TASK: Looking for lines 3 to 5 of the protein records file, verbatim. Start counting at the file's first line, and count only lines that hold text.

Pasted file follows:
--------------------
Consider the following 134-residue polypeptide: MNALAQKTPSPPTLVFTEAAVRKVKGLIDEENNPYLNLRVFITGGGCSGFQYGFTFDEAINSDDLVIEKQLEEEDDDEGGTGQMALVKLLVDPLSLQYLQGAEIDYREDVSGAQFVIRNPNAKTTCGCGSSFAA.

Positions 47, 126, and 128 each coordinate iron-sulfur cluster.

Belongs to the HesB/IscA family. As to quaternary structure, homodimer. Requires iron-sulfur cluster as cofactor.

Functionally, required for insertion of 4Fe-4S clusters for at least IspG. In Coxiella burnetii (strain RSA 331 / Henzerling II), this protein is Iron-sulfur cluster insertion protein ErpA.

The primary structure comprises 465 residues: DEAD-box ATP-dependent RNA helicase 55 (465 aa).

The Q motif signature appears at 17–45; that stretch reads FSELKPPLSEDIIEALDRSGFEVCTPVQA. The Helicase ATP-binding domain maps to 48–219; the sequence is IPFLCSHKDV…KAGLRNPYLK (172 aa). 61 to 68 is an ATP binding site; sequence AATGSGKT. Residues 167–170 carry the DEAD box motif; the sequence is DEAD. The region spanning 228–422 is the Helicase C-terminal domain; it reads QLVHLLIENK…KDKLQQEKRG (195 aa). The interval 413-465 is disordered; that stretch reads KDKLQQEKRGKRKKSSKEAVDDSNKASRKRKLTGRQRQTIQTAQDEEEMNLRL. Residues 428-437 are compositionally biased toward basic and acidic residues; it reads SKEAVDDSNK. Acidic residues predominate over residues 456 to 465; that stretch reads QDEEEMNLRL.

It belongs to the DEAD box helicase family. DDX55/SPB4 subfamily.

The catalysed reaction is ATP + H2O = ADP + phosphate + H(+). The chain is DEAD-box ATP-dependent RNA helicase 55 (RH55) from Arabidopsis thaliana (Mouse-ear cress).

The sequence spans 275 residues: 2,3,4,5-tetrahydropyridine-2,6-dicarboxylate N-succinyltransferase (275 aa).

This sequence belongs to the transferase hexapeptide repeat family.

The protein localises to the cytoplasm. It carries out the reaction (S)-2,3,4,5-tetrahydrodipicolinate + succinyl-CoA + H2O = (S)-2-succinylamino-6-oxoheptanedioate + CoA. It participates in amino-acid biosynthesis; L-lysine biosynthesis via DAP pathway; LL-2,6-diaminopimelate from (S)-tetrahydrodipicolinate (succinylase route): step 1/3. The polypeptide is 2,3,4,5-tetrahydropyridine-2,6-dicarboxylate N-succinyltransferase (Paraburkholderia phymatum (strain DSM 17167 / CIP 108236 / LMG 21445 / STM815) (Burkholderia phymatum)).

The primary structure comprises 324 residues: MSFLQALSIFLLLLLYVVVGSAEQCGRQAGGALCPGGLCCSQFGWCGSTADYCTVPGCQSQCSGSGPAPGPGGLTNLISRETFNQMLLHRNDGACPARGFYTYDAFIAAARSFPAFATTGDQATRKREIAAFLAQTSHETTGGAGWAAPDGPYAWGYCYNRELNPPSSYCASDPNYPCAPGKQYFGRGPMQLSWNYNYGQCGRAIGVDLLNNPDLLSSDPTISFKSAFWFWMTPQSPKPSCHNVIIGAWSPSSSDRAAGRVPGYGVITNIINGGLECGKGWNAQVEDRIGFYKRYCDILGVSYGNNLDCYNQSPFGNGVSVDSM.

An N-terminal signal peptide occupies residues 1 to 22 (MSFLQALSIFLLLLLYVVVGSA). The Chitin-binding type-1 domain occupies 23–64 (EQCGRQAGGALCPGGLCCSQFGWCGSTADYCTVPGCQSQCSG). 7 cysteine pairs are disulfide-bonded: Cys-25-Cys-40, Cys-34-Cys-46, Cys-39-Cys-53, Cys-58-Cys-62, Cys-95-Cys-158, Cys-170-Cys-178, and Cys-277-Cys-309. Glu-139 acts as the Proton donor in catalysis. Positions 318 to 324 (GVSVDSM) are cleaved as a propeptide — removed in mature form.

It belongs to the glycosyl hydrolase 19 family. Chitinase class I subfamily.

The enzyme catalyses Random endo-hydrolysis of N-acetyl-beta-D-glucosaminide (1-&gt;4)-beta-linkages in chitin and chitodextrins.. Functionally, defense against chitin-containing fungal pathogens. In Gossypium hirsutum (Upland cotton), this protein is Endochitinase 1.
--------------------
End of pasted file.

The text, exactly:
Belongs to the HesB/IscA family. As to quaternary structure, homodimer. Requires iron-sulfur cluster as cofactor.

Functionally, required for insertion of 4Fe-4S clusters for at least IspG. In Coxiella burnetii (strain RSA 331 / Henzerling II), this protein is Iron-sulfur cluster insertion protein ErpA.

The primary structure comprises 465 residues: DEAD-box ATP-dependent RNA helicase 55 (465 aa).